Children as young as 3-4 can begin to learn about money. Parents often share shopping time with their children, and can create appropriate learning activities while they are doing their own shopping. Some of the lessons learned last a lifetime. The Consumer Financial Protection Bureau has a resource for parents which identifies the most appropriate financial lessons to teach depending upon a child’s age. Learn more by visiting: http://www.consumerfinance.gov/parents/
How did our visit to the fair turn out? The big slide was closed because of rain, so Grandma didn’t get to treat, but the final choice made by my grandson was a camo belt. I think he’s on the right track.
Consumer Knowledge, Saving, Smart shopping, Spending plans
Wealth is measured by the assets you own minus your liabilities (debts). A typical list of assets includes real estate, stocks and other securities, retirement accounts, business property, and of course cash. When it comes to smart investing, financial experts encourage being diversified across a variety of stocks to lower risk, but often individuals haven’t been encouraged to apply the advice to the big picture.
Home ownership, considered the “American Dream”, should be in balance with contributions to retirement accounts, cash savings and other assets. What we’ve learned, after the 2008 Great Recession, is the recovery of wealth held as home ownership has been much slower than wealth held in the form of other assets. Unfortunately, this means middle and lower income individuals have and will continue to feel the impact of this sluggish real estate market.
Is the “American Dream” of owning your own home still good financial advice? Yes, if it is 25%-30% of your overall investments. The fact that qualifications for a home mortgage continue to remain high and it’s more difficult to purchase a home might not be as bad as you think if it results in increased efforts to build a cash reserve and contribute to retirement accounts.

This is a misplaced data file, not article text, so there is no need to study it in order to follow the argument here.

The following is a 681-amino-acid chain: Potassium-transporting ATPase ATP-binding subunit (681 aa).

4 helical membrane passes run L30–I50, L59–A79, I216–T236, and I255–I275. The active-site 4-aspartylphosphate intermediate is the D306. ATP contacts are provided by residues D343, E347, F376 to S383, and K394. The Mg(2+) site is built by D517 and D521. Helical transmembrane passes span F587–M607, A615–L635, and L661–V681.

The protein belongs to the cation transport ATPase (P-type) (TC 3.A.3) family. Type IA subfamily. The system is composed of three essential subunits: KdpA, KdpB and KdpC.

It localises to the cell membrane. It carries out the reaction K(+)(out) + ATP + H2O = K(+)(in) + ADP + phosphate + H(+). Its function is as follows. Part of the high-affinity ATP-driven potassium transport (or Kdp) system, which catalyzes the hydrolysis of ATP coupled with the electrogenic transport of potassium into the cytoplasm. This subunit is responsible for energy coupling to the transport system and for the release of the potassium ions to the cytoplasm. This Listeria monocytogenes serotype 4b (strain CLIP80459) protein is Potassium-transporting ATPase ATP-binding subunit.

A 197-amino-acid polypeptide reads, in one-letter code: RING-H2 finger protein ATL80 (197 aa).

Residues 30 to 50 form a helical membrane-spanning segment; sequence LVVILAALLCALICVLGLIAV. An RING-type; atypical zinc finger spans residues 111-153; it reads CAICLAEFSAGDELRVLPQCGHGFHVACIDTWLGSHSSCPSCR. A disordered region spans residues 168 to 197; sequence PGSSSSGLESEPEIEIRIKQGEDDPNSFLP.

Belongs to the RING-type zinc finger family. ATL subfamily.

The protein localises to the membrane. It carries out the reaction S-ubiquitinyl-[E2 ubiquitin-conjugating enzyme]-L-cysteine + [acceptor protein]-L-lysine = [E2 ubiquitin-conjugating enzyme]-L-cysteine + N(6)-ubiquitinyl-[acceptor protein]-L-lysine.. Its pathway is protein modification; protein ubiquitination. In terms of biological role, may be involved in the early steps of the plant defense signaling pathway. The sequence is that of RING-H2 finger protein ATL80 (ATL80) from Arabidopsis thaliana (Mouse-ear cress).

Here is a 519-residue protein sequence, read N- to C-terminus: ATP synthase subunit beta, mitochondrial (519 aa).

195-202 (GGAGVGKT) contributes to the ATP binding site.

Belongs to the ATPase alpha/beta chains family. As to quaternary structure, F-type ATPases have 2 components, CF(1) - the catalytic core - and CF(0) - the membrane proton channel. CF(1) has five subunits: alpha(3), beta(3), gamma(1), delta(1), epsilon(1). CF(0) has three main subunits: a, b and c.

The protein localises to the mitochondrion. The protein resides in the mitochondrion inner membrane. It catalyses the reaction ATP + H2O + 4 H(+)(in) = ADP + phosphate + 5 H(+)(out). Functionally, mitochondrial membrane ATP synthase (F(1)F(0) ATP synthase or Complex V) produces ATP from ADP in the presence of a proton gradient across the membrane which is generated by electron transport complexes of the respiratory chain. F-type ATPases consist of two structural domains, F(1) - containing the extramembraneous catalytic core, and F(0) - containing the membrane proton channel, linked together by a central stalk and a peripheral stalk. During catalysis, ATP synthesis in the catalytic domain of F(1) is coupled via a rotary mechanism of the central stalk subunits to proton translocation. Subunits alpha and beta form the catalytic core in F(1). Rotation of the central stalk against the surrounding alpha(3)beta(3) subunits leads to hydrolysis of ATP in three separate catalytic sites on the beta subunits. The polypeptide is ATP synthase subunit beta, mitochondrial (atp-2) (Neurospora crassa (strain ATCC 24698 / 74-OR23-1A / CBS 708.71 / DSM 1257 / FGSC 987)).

You can get health insurance, car insurance, homeowner’s and renter’s insurance. You can protect your wedding, your life and your vacation with insurance. There is even insurance for above average snowfall, kidnapping and ransom insurance, pet insurance, flood insurance and insurance for body parts like hands, if your livelihood depended on them.
Sometimes, it makes more sense to take the time and spend the money to prevent the problem rather than pay for insurance to fix the problem after the fact. For instance, mold could be an issue in my basement. If I…keep the humidity between 30% and 60% by using a dehumidifier or air conditioner; use throw rugs instead of carpets; use mold resistant paints and fix leaky pipes and faucets, I can eliminate my need to buy add-on coverage to my homeowners policy (an endorsement) for mold which would cost me a couple thousand dollars per year.
Getting insurance is all about taking the risk of loss and putting that burden onto someone else. Are you protecting yourself again a risk that you could easily prevent and eliminate the need and cost of insurance? ~Brenda
Consumer Knowledge, Insurance, Smart shopping
Recently, I saw a special feature during the news that brought attention to a creative way two single moms were able to survive in the current economy. By combining households, working opposite shifts and sharing parenting responsibilities and resources, they were able to eliminate childcare expenses, keep a roof over their heads and food on their table.
More recently, I read about the co-housing strategy being applied by people in their 50’s and 60′s. About 1 in 3 Boomers are unmarried and when faced with retirement, many women (and some men) grow concerned about the future. Besides saving money and sharing resources, there is research that show people live longer, happier lives when they have the benefit of living with others…much like the Golden Girls, a sitcom of the 80′s.
There are challenges and many things to consider before deciding to share a home. Good housemates understand the sense of community and sharing space. They are stable, confident, responsible and flexible.
Before deciding to share a home, test out the idea by cooking together, going on vacation together and spending quality time together. It is important to make sure you are truly compatible. ~Brenda
Retirement, Smart shopping
We all have to wait for things – like repairs to your car, waiting to see a doctor, standing in line at the post office, or checkout line at the grocery store. The last two items usually happen faster than the car repair or waiting for a doctor. While waiting, do you grumble? read the array of magazines? or do you use your time effectively?